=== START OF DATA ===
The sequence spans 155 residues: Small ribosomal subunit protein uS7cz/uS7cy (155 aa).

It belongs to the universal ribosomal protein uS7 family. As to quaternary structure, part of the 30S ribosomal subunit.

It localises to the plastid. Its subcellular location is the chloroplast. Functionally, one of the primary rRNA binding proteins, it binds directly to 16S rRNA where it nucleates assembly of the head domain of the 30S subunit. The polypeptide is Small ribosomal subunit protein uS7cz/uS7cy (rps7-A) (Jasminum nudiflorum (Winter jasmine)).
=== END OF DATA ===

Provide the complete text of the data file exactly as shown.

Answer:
The sequence spans 155 residues: Small ribosomal subunit protein uS7cz/uS7cy (155 aa).

It belongs to the universal ribosomal protein uS7 family. As to quaternary structure, part of the 30S ribosomal subunit.

It localises to the plastid. Its subcellular location is the chloroplast. Functionally, one of the primary rRNA binding proteins, it binds directly to 16S rRNA where it nucleates assembly of the head domain of the 30S subunit. The polypeptide is Small ribosomal subunit protein uS7cz/uS7cy (rps7-A) (Jasminum nudiflorum (Winter jasmine)).